Cocker Spaniel Club of Queensland Inc established 1944

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Health Issues
The Cocker Spaniel is generally a healthy, sturdy, purebred dog.
However, like so many others, this breed does have some known health problems.

We have listed below, the generally accepted, conditions that can affect this breed. Other problem such as overshot or undershot jaw, deafness, blue eyes, various eye problems such as PPM, entropian etc also occur in the breed.

No breeder will guarantee your puppy. These conditions that afflict the breed, in no way can be guaranteed against. Unless your chosen breeder has hip x-rays and eye certifications for many generations of ALL dogs in the pedigree, and knows the testing results of others from the same litter, they could not begin to guarantee you anything but a happy, healthy puppy full of promise and joy at eight weeks of age. Many things can and do go wrong, as a puppy grows up, but many problems are unseen unless specifically tested for (dogs with HD can run for miles, jump fences and lie like a frog - unless you actually X-ray a dog, you cannot diagnose HD).

As a club, and part of the National Cocker Spaniel Council of Australia, we encourage our members to undertake annual eye testing and also test for HD. The National Council has compiled a list of positive results for both of the aforementioned. Please note, however, that no 'positive' identification is sought of a dog at the time of testing, and therefore many people do not test their dogs.


PRA is a descriptive term applied to retinal diseases that affect all breeds of dogs. The same clinical signs are present in all PRA affected animals. Affected animals will show night blindness and a progressive loss of day vision.
Many PRA affected English Cockers can be diagnosed between three and five years of age. It is during this age period subtle retinal changes can be noted by the experienced ophthalmologist. Even though the same clinical signs will be present in all PRA affected animals, the age of onset of disease differs from breed to breed. The onset period is divided into three approximate age groups: early, middle, and late. The English Cocker falls into the late-onset group (4-7 years old). This late-onset form of the disease is now called Progressive Rod-Cone Degeneration (PRCD). PRCD is inherited RECESSIVELY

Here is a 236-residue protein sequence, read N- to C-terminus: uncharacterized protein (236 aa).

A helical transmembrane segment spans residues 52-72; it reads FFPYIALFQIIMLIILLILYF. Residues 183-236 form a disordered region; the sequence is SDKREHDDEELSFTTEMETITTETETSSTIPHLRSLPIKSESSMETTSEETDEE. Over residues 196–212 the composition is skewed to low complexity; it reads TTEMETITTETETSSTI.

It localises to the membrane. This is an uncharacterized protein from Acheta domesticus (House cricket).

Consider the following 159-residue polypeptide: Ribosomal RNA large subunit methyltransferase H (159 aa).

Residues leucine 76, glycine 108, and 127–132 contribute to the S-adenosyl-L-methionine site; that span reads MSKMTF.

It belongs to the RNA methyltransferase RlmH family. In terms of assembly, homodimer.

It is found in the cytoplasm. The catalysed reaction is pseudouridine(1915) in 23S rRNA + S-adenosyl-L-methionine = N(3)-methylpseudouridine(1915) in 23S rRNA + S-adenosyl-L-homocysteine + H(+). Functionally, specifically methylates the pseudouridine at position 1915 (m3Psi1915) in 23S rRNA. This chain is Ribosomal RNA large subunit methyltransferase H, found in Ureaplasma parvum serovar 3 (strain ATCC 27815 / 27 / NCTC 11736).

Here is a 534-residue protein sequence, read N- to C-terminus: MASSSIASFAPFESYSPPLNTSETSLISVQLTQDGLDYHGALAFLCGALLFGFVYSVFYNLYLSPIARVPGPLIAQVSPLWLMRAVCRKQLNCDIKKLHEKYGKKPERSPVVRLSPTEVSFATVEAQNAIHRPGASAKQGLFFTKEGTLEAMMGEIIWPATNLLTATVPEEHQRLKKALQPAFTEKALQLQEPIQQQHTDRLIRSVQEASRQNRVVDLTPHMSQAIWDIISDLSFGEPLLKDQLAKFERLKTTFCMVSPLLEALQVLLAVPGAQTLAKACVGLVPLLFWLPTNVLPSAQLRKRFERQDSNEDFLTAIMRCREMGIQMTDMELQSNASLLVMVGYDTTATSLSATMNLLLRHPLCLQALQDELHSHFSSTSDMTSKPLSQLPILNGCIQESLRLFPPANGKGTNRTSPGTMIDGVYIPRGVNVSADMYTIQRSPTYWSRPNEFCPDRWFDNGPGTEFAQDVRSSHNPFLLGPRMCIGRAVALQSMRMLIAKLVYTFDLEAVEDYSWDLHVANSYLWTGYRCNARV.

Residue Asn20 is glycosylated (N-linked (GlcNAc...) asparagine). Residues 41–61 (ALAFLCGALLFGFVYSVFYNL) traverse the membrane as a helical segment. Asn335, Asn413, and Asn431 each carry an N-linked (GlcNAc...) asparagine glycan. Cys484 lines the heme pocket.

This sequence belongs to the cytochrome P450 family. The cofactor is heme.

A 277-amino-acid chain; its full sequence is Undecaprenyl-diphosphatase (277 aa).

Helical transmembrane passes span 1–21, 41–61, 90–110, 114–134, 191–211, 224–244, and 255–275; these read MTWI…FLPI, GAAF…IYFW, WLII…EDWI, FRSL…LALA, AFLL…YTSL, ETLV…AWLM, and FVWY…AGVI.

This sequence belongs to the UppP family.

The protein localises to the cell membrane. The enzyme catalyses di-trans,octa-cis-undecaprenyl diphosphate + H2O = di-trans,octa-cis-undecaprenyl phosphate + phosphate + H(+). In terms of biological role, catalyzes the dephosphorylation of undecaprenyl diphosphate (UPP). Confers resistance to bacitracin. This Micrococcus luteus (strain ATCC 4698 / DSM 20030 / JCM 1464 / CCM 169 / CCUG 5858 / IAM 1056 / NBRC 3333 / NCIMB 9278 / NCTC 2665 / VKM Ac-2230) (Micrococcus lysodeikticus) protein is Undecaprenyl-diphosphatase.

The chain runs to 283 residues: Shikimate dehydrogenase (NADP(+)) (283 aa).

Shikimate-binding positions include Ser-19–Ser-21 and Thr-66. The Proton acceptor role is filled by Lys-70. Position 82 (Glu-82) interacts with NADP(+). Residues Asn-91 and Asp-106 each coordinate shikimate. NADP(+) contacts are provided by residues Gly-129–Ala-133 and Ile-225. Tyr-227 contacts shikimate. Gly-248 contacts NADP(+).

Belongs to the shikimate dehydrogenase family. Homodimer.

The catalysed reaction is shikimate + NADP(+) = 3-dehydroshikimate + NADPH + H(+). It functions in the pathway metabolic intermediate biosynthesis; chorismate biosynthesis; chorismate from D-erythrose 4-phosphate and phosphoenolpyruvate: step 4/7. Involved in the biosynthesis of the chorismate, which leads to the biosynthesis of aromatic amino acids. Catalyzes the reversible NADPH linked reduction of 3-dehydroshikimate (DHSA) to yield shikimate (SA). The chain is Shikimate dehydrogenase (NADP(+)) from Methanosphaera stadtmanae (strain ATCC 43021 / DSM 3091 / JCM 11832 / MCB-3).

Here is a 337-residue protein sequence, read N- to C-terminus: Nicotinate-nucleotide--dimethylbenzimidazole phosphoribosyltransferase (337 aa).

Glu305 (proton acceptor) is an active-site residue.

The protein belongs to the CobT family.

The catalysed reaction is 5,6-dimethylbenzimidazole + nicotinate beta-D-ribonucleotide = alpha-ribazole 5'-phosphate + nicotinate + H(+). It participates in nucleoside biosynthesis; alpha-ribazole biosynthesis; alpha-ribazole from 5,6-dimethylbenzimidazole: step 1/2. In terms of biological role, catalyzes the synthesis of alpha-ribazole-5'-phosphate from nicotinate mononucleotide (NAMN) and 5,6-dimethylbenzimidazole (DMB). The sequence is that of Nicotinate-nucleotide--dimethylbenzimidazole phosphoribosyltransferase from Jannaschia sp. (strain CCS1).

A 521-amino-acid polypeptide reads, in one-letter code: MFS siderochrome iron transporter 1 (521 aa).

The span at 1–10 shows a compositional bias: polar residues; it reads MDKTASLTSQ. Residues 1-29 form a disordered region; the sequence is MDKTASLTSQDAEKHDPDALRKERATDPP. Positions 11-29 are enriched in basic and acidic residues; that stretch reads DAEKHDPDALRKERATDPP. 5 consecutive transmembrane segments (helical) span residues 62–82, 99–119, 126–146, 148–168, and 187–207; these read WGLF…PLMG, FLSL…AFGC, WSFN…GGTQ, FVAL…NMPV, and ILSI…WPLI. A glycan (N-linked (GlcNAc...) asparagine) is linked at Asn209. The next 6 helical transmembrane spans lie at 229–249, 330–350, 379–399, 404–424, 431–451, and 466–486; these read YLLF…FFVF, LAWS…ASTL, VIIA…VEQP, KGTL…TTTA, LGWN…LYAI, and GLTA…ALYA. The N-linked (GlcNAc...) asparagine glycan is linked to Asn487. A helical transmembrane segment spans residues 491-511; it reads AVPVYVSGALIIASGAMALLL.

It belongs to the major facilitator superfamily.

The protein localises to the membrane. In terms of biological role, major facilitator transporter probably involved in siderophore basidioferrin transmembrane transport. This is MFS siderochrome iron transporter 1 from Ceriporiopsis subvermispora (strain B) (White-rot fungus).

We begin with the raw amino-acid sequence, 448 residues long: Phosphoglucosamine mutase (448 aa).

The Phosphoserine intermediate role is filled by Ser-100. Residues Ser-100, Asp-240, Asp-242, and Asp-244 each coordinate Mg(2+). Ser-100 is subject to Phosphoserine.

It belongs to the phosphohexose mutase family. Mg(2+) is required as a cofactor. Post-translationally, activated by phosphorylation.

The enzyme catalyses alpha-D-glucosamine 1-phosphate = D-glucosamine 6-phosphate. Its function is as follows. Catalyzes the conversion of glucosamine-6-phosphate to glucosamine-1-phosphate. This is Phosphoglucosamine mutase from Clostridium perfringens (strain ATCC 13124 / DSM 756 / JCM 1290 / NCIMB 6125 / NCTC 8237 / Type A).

Canine hip dysplasia (CHD) is the most common, heritable orthopedic problem in dogs. It is usually characterized by hip joint instability (laxity) and secondary degenerative joint disease (DJD). Normally, the ball-shaped head of the femur fits snugly into the socket (acetabulum). When the hip doesn't fit tightly, degenerative joint disease begins. The genetic basis for CHD is thought to be polygenic and multifactorial


A recessively inherited renal disease that has been recognized in the English Cocker for more than 50 years.  FN is a form of "hereditary nephritis" which refers to a group of glomerular diseases that are linked to genetic collagen defects.

Onset of renal failure due to FN typically occurs between six and 24 months of age. Clinical signs may include polydipsia (drinks more), polyuria (urinates more), weight loss, lack of appetite, vomiting, or diarrhea. These symptoms are commonly associated with any type of renal failure.

It is hoped the the outline of the above conditions, will make you more informed about the breed's health issues.

All the conditions invoke great debate from dedicated breeders across the Country. We suggest that when you select your puppy, you bear in mind, that even if the parents have testing certifications, that it is NO GUARANTEE that your puppy will not be afflicted.

Probably the best way to think about it is, that your puppy will be a joyous member of your family for the next 10 to 15 years, and like children, they may or may not turn out exactly how you envisioned, however, your love and care, will ensure that they can live a long and happy life as most of the conditions can be corrected or eased by your veterinarian.


This website has been created to be a formative record of the Cocker Spaniel Club of Queensland Inc. It is purely for your information and enjoyment, and as such, we ask that if you do find any errors in the information, that you contact us direct. We have taken as much care as possible to ensure that the information contained is correct, however we (the club nor our webmaster) accept no responsibility for any errors.

This site was originally created on 14 September 2002 - All rights reserved.
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